“Resilience” is a blanket word used in the mental health world that represents our ability to bounce back from adversity. It’s what insures that we see the world as having challenges rather than problems. Resilience is the key to getting back up when you fall down in life.
According to a blog in Psych Central, factors that can “help your resilience are:
We would argue that there are 4 legs to the chair of resilience include all of the above and much much more, and these are:
All of the Psych Central strengths fit in these for baskets when you really think about it. Lets break it down step by step.
Having an in depth knowledge and understanding of your basic skills, strengths and weaknesses, as well as the cultural, family, and educational influences is key to knowing our own potential and limitations. This is true especially when we want to eliminate a self made limitations that show up in our personal narrative as a limiting belief, and also in blowing through any barriers from the outside that our own particular unique combination of assets find unuitable.
Think Mother Theresa or Michael Jordan when you think clarity of purpose. These are people who put together their own unique skills, values, and backgrounds to achieve the phenomenal. ANYONE can do this. We are all uniquely made , we simply need to find that purpose which best fits who we are.
Take the lead in creating your life by being proactive and creating the path for your life. This path may be met with some resistance, that’s where the resilience comes in. Michael Jordan practiced shooting hoops for several hours daily for example. Craft your life, find your skills and talents and develop them daily.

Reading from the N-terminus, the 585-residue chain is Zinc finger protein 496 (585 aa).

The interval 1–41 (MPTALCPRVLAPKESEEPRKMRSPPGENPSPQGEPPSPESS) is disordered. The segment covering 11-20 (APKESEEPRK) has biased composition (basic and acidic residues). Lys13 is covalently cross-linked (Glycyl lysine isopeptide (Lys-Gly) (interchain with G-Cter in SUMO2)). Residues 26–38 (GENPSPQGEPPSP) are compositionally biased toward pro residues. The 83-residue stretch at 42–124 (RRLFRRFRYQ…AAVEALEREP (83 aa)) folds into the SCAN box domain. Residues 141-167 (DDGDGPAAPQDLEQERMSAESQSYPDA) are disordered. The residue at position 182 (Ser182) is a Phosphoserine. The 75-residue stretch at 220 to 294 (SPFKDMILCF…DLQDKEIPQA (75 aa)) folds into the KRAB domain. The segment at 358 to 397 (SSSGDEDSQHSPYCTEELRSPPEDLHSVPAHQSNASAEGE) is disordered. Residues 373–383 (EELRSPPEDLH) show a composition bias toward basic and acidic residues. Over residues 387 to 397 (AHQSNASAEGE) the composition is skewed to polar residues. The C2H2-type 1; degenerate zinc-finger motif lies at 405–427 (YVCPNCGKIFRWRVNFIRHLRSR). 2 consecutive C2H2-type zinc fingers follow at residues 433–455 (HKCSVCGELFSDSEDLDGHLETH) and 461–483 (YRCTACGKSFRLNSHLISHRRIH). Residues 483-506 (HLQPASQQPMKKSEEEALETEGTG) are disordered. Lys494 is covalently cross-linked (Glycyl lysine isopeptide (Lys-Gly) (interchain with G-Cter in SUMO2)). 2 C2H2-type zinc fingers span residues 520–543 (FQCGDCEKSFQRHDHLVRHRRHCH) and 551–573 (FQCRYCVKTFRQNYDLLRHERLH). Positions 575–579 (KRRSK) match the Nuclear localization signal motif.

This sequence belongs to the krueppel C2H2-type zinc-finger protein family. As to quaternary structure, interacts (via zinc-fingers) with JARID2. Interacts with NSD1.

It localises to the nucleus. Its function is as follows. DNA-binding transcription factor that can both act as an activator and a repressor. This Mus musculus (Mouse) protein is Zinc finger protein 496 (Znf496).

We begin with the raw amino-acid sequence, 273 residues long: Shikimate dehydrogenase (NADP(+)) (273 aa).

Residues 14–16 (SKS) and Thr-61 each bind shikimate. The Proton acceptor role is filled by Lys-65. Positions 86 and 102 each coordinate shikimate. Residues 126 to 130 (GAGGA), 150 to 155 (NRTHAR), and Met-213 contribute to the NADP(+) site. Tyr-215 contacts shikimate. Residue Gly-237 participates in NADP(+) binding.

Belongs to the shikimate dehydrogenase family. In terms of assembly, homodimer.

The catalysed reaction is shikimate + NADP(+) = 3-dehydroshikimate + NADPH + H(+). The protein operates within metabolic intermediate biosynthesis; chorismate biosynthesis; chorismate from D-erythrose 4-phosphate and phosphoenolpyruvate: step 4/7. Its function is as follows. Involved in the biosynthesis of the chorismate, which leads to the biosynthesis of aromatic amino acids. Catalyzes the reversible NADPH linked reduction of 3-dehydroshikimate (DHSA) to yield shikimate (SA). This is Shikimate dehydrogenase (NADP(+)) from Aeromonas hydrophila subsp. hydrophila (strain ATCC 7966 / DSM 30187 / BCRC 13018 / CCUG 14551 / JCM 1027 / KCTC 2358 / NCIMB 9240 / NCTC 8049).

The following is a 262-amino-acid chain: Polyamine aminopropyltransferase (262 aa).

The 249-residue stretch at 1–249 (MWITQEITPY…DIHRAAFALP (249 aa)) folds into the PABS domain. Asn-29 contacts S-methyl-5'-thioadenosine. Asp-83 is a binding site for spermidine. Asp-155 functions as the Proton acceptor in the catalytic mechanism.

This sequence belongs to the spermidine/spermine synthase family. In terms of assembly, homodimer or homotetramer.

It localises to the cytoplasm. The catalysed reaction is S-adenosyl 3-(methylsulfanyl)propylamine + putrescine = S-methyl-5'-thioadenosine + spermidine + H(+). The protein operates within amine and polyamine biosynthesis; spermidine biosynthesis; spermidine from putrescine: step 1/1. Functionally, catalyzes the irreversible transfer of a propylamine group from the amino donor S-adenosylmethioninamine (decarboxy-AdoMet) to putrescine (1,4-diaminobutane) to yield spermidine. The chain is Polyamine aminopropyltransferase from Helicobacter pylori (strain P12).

This includes being a part of a community or communities that support you in your unique purpose as well as high level of self care and spiritual connection- whatever that may mean to you. They practice communication skills, taking personal responsibility and so on. There is a wellspring of self care practices. The key is to pick the ones you most need and practice daily to the best of your ability.
These four areas are the bedrock of resilience. Pick any “overcomer” in history and you will find that they have these four qualities in action in their lives. They are not perfect at any of them but work on all of them continuously, learning and reshaping their practices to match their purpose and goals, and at the same time, enjoying and appreciating the process. Practice is empty without appreciating where we are and the process.
In order to minimize the real cost of divorce, it is vital that we not only build resilience in ourselves but also our children in the divorce process. If you want your kids to get back up when they fall down, helping them resilience is the key!